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Animal populations are shrinking due to their risky food discovery strategies



Magellan penguins living in Argentina can easily find fish, suggesting that the food-finding opportunities are good for them. Thanks: Emily Shepard

A study in which four animal species animal studies were conducted to measure the feed intake of four very different wild vertebrates has shown that animals using a high risk strategy to search for rarer foods are particularly susceptible to extinction, because they do not collect food for their young before starving.

In the first study of its kind, a research team led by Swansea University used miniature electronic tags to record the movement of a number of individual condors, cheetahs, penguins, and sheep in Argentina, South Africa, and Northern Ireland over a six-year period.

Nicknamed "Daily Diary", the tags capture a variety of data ̵

1; everything from the tiny movements of the animal through space and time to the temperature of its surroundings and the light values.

The results from the markings were used to measure:

  • The likelihood that every animal will find food.
  • The size of the food.
  • The effort to find the food.
  • The effort that was spent on all other activities such as rest, play, etc.

Professor Rory Wilson of Swansea University, a world-leading animal movement expert and lead author of The Study states, "We know that animal populations around the world are affected, with the most charismatic animals such as lions and cheetahs among the most endemic worst affected people, but until now it is not clear why. "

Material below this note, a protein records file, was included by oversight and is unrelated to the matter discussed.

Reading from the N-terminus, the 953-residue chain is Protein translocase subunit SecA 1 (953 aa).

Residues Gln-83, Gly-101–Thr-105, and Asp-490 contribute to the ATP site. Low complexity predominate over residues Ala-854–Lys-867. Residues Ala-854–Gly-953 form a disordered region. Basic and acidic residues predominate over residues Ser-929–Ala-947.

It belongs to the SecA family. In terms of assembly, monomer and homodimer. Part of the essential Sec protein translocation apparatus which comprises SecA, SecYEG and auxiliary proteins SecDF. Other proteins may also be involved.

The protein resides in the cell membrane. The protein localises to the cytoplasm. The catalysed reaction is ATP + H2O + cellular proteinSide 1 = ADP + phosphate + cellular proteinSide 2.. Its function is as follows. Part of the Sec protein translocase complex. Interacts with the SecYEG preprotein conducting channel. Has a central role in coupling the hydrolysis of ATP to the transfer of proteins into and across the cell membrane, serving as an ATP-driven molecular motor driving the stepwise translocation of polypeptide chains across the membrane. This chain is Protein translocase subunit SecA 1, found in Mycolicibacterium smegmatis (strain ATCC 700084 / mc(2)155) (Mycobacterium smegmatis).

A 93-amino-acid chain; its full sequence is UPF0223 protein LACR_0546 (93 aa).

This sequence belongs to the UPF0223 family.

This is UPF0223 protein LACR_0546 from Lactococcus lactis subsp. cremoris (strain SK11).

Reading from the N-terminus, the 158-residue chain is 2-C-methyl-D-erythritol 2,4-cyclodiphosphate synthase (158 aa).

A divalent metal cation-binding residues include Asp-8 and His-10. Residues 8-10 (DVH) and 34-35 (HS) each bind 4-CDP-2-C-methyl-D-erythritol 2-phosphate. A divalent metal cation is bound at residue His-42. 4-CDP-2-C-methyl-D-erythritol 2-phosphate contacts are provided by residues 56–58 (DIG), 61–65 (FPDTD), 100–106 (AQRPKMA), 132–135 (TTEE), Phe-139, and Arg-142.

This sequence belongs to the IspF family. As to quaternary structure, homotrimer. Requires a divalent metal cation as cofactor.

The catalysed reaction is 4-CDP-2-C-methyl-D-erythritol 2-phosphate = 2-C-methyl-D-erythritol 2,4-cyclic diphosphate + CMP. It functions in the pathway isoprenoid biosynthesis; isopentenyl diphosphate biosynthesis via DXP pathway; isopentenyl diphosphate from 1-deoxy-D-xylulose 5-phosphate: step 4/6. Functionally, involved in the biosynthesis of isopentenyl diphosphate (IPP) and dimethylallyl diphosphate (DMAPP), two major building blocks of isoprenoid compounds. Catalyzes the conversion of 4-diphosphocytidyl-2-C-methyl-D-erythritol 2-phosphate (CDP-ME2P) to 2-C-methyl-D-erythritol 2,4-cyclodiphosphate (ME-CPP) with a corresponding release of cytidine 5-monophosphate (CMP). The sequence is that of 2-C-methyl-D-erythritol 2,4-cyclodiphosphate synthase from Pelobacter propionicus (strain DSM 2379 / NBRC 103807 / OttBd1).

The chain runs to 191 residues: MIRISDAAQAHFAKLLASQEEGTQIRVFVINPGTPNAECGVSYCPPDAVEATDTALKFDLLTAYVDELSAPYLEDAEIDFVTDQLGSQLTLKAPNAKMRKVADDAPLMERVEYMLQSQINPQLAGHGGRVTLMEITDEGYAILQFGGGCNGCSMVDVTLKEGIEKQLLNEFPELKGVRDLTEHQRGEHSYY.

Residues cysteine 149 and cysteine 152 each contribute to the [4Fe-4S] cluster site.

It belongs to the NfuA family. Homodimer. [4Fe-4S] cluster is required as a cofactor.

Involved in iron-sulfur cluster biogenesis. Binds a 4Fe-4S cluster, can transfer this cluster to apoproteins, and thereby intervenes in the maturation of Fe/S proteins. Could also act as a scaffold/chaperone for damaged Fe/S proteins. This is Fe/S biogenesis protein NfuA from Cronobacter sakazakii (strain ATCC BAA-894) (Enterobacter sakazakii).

Our study has shown that animals that use a high-risk gambling strategy to find food, such as lions and tigers, who have to search long before finding happiness and prey, are more likely to fail the energy they provide need compared to animals that pursue a low-risk gambling strategy, such as herbivores such as zebras. "

Magellanic penguins living in Argentina find fish easily, indicating that the food-fi are the best chances for them." Photo credit: Rory Wilson, Swansea University

The average time that juveniles of any species can survive without food depends on their size (larger pups can survive longer), but newly hatched or newborn pups that do not have any of the tested species can live longer than a few days without food

The catastrophic results of these animals, which use a high-risk nutrition risk assessment strategy, are highlighted in the study by comparing two penguin species. While Magellan penguins living in Argentina can easily find fish, suggesting that the odds are good for them, African penguins, whose populations in southern Africa have declined for decades, have very little chance of receiving their food. [19659005] "It seems that commercial fishing has worsened the game rules for African penguins, and if animals take rare prey anyway, even small changes in the ecosystem due to human activities can be the straw that breaks the camel's back." and this seems to be the case for the African penguin, whose population is only 1% of what it was 100 years ago, "said Professor Wilson.

African penguins, whose population has been declining in southern Africa for decades, have very little chance of finding food. Their population is only one percent of what it was 100 years ago. Picture credits: David Grémillet

The researchers now hope that their model can be used to predict the fate of species around the world, which could be crucial for formulating conservation plans. Population Trajectories, published in Current Biology .


Explore Further:
After a bad winter in the sea, female Magellan penguins suffer most, study results

Further information:
Fortune in feeding affects the individual performance and trajectory of the population, Current Biology (2018). www.cell.com/current-biology/f… 0960-9822 (18) 31363-0

Magazine Reference:
Current biology

Provided by:
Swansea University


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